Nobody wants to be hungry, sad, or have pains and aches. And that is why we are inclined to look for ways to prevent this type of suffering. This means that even with the littlest amount of self-love, you can still treat your neighbor as you would like to be treated, simply by shielding them from the same hunger, sadness, or pains and aches you don’t want to feel.
Christians can take this to a higher level as the Holy Spirit opens up the ability to share the very things they crave: God’s love, spiritual food from God’s Word, mercy, forgiveness, and so much more.
That is why I don’t think Jesus gave these commandments to teach us to love ourselves first, but to teach us to love God first so that from a transformed heart, we can share all the goodness we crave as a result with the people around us.
When you think about it that way: This very commandment then tells us to spread the Gospel, to teach the Way to eternal life, because isn’t eternal life with Jesus what we want for ourselves?
By nature, one nourishes and cherishes one’s body (Ephesians 5:29).
But even on the days when you really don’t feel like taking care of yourself, you should still do it out of love for God. For one because being a good steward of your body shows that you respect the fact that God made your body the temple of His Spirit (1 Corinthians 6:19-20). But also because looking out for yourself enables you to look out for others.
A simple example is that I can’t teach the Word of God to anyone when I’m physically or spiritually malnourished. I have to keep my mind healthy by eating healthfully, exercising regularly, and getting enough sleep.
Taking care of myself in this way helps me to study the Bible with a clear mind and ample energy. And while studying the Bible, the Holy Spirit gives me insights to share with you.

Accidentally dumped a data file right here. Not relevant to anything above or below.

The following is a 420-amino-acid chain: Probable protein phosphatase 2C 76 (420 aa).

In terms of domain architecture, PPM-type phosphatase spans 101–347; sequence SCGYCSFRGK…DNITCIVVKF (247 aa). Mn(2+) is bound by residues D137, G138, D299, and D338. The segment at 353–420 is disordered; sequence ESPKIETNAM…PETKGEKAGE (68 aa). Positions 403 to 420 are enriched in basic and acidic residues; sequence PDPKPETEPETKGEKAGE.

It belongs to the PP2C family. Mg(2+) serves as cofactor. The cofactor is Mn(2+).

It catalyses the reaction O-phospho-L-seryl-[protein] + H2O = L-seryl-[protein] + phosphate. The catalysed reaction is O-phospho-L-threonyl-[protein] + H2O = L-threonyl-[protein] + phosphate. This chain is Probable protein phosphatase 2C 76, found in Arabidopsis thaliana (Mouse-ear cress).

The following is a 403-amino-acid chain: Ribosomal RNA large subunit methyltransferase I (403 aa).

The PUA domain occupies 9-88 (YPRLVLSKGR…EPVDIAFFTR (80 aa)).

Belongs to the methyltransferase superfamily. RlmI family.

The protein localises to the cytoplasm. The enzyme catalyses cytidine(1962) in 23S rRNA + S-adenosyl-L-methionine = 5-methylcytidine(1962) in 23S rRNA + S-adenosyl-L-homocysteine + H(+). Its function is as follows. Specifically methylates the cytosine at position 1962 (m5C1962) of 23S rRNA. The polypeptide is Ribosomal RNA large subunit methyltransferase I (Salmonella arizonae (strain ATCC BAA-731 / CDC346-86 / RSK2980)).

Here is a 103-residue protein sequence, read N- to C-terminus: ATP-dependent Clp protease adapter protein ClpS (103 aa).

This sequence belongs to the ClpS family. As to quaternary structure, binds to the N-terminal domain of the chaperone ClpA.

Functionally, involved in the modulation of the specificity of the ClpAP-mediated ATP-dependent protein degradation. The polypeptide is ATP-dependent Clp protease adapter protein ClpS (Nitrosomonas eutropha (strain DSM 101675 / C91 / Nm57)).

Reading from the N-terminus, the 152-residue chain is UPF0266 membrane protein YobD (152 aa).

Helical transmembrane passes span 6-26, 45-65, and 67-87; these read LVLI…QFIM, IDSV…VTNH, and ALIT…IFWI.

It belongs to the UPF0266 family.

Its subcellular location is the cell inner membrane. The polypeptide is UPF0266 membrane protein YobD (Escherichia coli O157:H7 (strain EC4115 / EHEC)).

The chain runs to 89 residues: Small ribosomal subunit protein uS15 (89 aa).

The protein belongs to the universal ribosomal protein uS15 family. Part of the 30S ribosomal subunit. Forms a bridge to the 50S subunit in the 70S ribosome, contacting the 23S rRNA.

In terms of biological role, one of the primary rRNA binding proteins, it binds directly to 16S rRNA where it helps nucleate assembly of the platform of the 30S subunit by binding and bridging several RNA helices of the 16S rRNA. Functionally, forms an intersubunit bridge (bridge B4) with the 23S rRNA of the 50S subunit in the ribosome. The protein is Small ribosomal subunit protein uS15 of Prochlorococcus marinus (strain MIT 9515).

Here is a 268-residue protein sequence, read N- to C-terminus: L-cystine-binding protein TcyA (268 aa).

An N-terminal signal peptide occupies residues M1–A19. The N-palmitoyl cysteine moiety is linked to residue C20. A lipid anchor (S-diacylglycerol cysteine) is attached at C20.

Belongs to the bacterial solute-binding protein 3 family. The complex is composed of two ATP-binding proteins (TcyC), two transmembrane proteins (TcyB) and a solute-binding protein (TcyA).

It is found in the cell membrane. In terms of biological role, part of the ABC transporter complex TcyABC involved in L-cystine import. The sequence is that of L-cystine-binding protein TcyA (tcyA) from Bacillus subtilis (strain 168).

But I could also take self-care too far, for example, if I would be obsessing about my diet for the purpose of being appreciated for my appearance. That just draws the attention away from Jesus towards food and beauty.
So even expressions of self-care should be motivated by God’s love, and practiced for God’s glory: “So whether you eat or drink or whatever you do, do it all for the glory of God.” (1 Corinthians 10:31, NIV)
Understanding how important self-care is for my walk with God helps me to love my neighbor in the same way. Either by encouraging them to do the same or by caring for them the way I like to be cared for.
Self-appreciation can be a fickle thing. How good we feel about ourselves might change from one day to the next, or even from one minute to the next. I think this is caused by the measure we use.
If you use a fallible measure, you will get a fallible outcome. So why not use an infallible measure?
The Bible teaches us that there is a difference in the way we and God measure people: people look at the outward appearance while God looks at the heart (1 Samuel 16:7).
So when we look at ourselves through a worldly lens, we can only measure our qualities by the output we perceive: How often we say or think bad things, how we are liked by other people, how often we do good deeds, etcetera.
But God’s measure of your quality is different; He looks at how much your heart is like His: filled with His light and His love, pouring it out with every heartbeat.